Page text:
Scotland Yard officers are divided as to the veracity of the claims made by “Nick,” with some believing they are groundless.
Operation Midland has faced criticism for publicizing details of the investigation before it began, in contrast with similar inquiries that have been conducted under a news blackout.
The inquiry began in November last year, but has failed to find any evidence to corroborate Nick’s allegations that senior government figures abused and murdered children in the ‘70s and ‘80s.
Nick claimed the crimes took place in a flat in Dolphin Square, London, and were perpetrated by a Westminster pedophile ring, which allegedly involved the late former Prime Minister Edward Heath, other politicians and senior army figures.
Following three interviews with Nick, detectives held a press conference in which they announced his allegations were “credible and true,” a move which has since been criticized by a former senior detective.
“It could never be true until it was corroborated. It may have been credible but that doesn’t make it true,” he told the Guardian.
“In fact, the account was incredible and the murder part of the inquiry was conducted back to front, with suspects identified and interviewed before anything had been found; anything like names of victims or dates of killings.”
A former Director of Public Prosecutions warned last week that detectives should not indulge “narcissists and fantasists” in investigating allegations of historical sexual abuse.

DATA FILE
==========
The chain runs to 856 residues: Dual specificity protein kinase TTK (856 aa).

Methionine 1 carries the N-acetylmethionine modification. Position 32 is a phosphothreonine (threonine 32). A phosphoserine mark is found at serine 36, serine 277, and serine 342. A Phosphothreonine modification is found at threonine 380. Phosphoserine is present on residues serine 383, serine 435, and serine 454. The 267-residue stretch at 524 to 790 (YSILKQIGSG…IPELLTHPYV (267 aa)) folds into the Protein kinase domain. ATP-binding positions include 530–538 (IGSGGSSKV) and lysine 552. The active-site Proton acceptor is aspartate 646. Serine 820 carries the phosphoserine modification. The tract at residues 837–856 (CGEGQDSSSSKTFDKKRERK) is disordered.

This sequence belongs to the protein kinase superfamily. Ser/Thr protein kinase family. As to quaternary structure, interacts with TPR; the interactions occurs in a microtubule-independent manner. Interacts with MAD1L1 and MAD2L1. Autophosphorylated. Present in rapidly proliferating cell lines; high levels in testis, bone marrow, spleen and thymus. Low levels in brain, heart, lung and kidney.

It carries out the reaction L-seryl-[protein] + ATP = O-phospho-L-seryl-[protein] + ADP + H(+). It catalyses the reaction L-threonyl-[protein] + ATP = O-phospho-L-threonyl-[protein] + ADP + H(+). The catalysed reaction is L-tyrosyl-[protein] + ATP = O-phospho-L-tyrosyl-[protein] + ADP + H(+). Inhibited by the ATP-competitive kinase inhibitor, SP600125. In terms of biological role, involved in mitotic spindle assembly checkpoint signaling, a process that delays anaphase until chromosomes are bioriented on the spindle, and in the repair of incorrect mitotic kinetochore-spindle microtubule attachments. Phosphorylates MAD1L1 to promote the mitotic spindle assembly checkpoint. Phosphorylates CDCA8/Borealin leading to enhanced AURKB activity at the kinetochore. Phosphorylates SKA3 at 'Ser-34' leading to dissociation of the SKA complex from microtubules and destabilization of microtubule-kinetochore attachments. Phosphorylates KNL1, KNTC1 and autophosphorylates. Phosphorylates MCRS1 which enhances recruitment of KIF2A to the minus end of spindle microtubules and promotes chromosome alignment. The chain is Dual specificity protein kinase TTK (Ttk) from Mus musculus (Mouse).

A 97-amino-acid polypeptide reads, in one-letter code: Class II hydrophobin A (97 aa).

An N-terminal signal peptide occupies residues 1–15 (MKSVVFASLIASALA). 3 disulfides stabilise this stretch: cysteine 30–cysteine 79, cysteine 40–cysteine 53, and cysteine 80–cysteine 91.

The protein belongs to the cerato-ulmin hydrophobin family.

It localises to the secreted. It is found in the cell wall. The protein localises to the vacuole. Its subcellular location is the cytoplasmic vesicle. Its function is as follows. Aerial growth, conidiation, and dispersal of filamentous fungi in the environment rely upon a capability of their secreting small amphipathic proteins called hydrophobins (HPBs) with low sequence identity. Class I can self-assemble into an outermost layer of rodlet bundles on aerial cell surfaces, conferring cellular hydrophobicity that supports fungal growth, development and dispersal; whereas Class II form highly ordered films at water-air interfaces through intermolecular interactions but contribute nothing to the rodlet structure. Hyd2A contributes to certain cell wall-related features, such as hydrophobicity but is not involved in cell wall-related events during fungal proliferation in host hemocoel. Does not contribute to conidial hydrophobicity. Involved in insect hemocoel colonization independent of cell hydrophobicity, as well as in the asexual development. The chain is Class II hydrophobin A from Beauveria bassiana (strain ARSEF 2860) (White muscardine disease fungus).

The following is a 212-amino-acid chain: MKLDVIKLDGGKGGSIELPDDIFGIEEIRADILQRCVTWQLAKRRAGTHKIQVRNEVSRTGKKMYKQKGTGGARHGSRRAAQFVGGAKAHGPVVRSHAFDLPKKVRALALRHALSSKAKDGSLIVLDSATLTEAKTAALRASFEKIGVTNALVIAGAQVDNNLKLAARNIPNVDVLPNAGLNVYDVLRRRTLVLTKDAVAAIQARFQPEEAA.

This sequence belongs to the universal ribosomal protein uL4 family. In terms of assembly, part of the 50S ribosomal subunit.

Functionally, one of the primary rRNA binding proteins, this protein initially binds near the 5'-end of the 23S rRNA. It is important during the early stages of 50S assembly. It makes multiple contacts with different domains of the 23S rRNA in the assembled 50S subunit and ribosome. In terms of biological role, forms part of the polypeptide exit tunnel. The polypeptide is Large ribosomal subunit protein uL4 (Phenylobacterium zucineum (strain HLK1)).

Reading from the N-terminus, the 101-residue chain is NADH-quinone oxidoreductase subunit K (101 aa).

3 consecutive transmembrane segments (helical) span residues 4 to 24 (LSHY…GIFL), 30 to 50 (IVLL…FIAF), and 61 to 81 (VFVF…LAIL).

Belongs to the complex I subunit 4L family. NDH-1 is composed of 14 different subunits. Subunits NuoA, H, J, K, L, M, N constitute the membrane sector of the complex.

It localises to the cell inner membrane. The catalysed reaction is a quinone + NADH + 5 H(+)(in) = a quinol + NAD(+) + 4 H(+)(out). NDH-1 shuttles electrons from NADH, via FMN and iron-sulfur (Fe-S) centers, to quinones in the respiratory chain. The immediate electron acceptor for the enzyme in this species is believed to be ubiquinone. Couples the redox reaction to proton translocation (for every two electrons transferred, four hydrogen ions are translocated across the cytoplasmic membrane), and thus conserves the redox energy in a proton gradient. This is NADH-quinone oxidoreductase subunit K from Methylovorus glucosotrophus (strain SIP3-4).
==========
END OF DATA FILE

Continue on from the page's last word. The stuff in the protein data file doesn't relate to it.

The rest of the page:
“An understandable modern concern for victims’ rights is now in real danger of morphing into a medieval contempt for the accused and a shocking disinterest in the basic norms of justice,” he said.
“Child sex abuse is an appalling crime and we shouldn’t do anything to discourage people who have suffered it from coming forward.
“But it is the job of the police to conduct impartial, objective investigations, not to indulge narcissists and fantasists, and certainly not to hand over the right to determine the truth to people on the sole basis that they claim to be the victims of crime,” he added.
One former senior detective told the Guardian the allegations had to be investigated because otherwise offices would face questions from the Goddard Inquiry.
The multimillion pound inquiry was launched by Home Secretary Theresa May last year to investigate how the country’s institutions failed to protect children from sexual abuse.
“Every detective working on the inquiry knows they have to thoroughly investigate the allegations, because if they don’t, in two years’ time they will be called in front of the Goddard inquiry into child abuse and be asked why they didn’t do that or they didn’t do this,” he said.
“They were also in the position of knowing the alleged witness was speaking to the media.”